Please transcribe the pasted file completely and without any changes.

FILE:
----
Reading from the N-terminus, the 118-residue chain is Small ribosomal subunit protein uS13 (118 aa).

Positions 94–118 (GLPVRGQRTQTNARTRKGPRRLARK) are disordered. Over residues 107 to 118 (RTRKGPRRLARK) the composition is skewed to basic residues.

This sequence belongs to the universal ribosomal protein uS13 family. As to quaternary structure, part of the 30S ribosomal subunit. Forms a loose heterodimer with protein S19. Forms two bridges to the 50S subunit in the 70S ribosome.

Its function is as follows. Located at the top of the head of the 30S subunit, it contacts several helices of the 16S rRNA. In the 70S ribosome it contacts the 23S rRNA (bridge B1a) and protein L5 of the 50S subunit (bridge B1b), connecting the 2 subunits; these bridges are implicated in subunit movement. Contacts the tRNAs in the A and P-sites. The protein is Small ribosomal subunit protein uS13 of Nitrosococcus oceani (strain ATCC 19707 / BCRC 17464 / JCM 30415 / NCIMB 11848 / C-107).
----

Reading from the N-terminus, the 118-residue chain is Small ribosomal subunit protein uS13 (118 aa).

Positions 94–118 (GLPVRGQRTQTNARTRKGPRRLARK) are disordered. Over residues 107 to 118 (RTRKGPRRLARK) the composition is skewed to basic residues.

This sequence belongs to the universal ribosomal protein uS13 family. As to quaternary structure, part of the 30S ribosomal subunit. Forms a loose heterodimer with protein S19. Forms two bridges to the 50S subunit in the 70S ribosome.

Its function is as follows. Located at the top of the head of the 30S subunit, it contacts several helices of the 16S rRNA. In the 70S ribosome it contacts the 23S rRNA (bridge B1a) and protein L5 of the 50S subunit (bridge B1b), connecting the 2 subunits; these bridges are implicated in subunit movement. Contacts the tRNAs in the A and P-sites. The protein is Small ribosomal subunit protein uS13 of Nitrosococcus oceani (strain ATCC 19707 / BCRC 17464 / JCM 30415 / NCIMB 11848 / C-107).